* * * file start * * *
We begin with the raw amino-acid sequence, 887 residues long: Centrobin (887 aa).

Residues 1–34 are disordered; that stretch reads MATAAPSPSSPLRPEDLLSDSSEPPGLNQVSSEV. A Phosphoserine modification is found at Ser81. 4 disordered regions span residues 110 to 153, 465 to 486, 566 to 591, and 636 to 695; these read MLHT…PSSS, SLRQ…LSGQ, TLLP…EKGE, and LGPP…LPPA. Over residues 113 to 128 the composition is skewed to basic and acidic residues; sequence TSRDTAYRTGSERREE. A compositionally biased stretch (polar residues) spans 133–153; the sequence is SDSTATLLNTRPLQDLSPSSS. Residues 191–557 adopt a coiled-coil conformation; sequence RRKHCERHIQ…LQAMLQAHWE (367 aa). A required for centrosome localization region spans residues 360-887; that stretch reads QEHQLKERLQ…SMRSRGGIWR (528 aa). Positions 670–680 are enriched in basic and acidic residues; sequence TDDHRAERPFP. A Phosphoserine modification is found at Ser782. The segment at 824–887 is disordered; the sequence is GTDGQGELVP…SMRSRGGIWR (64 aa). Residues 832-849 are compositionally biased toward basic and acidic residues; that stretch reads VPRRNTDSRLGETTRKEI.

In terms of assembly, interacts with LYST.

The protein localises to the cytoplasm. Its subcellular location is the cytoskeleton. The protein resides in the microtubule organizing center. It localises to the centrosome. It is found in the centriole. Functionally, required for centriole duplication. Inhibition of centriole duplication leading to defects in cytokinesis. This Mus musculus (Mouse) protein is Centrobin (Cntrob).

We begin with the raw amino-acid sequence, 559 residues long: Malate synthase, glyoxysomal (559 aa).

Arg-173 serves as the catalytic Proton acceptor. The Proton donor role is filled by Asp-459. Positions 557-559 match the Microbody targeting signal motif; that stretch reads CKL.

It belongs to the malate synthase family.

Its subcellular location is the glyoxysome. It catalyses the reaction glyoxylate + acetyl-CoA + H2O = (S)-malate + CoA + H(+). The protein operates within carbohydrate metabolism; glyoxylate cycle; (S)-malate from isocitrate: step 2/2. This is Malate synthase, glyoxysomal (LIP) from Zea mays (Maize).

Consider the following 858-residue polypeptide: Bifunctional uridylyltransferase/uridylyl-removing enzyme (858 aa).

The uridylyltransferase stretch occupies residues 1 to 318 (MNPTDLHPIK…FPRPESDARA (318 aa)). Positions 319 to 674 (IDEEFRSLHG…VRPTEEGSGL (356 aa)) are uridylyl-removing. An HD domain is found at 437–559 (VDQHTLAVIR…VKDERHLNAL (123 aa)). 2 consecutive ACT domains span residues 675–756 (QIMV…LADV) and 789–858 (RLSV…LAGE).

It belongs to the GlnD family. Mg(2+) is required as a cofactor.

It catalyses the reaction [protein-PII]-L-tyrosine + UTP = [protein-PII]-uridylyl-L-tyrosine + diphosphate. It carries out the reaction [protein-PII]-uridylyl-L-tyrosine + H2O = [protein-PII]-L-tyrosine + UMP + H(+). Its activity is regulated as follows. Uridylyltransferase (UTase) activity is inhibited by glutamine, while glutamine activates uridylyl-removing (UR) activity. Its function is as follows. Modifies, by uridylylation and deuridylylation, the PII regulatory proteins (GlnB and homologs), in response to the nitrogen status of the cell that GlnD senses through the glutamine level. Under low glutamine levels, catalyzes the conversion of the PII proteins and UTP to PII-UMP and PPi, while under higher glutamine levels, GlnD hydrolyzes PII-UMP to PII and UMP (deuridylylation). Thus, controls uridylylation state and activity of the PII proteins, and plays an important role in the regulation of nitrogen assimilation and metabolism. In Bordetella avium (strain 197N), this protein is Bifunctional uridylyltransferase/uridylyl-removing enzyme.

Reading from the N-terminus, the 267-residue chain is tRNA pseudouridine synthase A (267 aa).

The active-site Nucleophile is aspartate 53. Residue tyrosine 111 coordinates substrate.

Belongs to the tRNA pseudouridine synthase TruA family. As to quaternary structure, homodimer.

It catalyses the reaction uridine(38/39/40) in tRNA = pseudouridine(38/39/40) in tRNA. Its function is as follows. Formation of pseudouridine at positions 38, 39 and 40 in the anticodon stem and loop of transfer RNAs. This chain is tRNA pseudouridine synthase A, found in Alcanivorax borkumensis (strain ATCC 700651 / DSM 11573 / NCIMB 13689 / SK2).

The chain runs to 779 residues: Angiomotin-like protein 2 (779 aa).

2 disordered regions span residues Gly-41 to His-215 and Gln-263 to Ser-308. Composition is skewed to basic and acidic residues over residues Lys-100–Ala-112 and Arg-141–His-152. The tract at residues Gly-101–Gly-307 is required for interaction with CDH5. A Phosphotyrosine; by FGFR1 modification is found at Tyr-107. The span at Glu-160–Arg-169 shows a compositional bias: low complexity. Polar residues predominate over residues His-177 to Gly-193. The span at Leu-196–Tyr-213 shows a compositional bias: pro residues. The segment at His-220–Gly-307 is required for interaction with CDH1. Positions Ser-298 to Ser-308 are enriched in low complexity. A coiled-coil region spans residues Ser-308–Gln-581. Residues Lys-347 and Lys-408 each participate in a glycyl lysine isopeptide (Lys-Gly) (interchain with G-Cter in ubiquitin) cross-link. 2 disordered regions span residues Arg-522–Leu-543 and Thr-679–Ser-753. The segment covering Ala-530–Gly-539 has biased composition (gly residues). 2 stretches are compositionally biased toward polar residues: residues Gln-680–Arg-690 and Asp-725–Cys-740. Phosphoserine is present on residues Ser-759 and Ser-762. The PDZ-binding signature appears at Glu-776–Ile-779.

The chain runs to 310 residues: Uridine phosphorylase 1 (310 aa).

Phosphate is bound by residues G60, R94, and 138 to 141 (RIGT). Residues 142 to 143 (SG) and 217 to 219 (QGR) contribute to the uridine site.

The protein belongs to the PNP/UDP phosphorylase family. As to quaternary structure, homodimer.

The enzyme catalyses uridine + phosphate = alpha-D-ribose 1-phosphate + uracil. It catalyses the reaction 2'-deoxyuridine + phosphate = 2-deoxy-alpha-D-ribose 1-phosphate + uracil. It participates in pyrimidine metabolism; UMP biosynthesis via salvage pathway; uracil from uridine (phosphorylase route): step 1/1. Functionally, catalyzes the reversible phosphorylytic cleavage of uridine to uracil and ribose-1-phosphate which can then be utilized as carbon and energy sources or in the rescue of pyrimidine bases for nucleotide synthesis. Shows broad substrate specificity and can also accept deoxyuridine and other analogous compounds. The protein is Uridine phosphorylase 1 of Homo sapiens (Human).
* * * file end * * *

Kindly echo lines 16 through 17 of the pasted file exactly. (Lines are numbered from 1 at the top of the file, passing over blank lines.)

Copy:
It catalyses the reaction uridine(38/39/40) in tRNA = pseudouridine(38/39/40) in tRNA. Its function is as follows. Formation of pseudouridine at positions 38, 39 and 40 in the anticodon stem and loop of transfer RNAs. This chain is tRNA pseudouridine synthase A, found in Alcanivorax borkumensis (strain ATCC 700651 / DSM 11573 / NCIMB 13689 / SK2).

The chain runs to 779 residues: Angiomotin-like protein 2 (779 aa).